4 is low but from what I've seen it is not an 8. 6 maybe 7.

14. worldpeace

Posts: 3127; Member since: Apr 15, 2016

The writer just hate this phone, lol.. just look how short this review is, compared to other phone's reviews

17. CoreyG

Posts: 19; Member since: Jul 04, 2017

Sorry guys, this was supposed to be a 5! Will fix ASAP, hopefully be revised by Monday! But also if you don't think it deserves a 5, which is a GOOD rating, (see: How We Rate) I invite you to buy one and see for yourself.. Truly, the only advantage is when multitasking. Any other use case is hampered severely by poor ergonomics, formatting, and UI. For $725, most people will be happier spending that on one of the superb flagships in that range.

18. CoreyG

Posts: 19; Member since: Jul 04, 2017

*average rating

20. An.Awesome.Guy

Posts: 636; Member since: Jan 12, 2015

The rating is still 4 and not 5 5 may means average but 4 definitely below average.

2. dnomadic

Posts: 399; Member since: Feb 20, 2015

Definitely a 9, come on iPhonearena. Seriously, there has to be some pretty decent use cases I wish it was executed a little better.

4. Whitedot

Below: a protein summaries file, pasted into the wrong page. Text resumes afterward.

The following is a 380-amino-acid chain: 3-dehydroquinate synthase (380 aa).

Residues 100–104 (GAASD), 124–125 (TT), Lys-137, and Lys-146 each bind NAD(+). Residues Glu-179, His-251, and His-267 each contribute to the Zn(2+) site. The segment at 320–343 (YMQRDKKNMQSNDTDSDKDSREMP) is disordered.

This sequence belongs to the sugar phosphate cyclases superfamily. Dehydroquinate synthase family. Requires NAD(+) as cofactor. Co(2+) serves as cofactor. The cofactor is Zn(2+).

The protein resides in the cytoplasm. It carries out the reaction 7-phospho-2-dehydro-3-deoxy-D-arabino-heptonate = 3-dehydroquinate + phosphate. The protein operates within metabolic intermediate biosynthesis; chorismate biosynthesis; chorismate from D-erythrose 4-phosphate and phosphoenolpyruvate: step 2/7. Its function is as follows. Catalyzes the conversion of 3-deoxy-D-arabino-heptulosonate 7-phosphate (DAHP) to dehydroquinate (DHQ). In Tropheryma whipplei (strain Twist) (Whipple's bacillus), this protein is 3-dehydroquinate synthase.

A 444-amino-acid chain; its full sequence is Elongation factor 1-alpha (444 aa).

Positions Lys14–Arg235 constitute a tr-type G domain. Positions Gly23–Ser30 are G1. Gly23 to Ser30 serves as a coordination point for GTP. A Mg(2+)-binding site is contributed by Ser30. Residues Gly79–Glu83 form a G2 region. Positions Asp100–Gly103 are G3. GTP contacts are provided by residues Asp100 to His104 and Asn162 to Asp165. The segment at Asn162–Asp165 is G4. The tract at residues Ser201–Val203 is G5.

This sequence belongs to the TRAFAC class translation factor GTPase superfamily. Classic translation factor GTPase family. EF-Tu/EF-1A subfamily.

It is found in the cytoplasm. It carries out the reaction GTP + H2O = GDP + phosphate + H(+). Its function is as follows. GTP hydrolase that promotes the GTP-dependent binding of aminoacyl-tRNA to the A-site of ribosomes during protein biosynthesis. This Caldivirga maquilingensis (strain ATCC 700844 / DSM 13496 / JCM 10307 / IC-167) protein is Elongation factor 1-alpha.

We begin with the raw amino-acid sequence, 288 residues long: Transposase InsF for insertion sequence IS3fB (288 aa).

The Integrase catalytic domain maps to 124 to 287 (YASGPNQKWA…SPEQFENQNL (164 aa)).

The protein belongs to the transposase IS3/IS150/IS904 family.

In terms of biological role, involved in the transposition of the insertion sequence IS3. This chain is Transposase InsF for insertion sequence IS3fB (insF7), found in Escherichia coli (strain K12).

Posts: 764; Member since: Sep 26, 2017

Ooo Lord of the smartphones STOP this!

5. Kevro_86

Posts: 66; Member since: Oct 19, 2011

Totally agree that scoring this a 4 is ridiculous. Yes, there are things that need to be refined that would improve the overall experience, but giving it a 4 is basically saying that it is a lost cause.

6. Arch_Fiend

Posts: 3951; Member since: Oct 03, 2015

4, wow that is a new low pa, 6 at the least, it's not a great phone but it isn't awful either.

7. Ghost04

Posts: 517; Member since: May 03, 2014

What if this was a Apple prototypes product . What would have been the rating .

10. Doakie

Posts: 2478; Member since: May 06, 2009

Oh they would have given it a 9. It would be praised as the futuristic form factor of phone and every manufacturer would be making one next year. Total BS.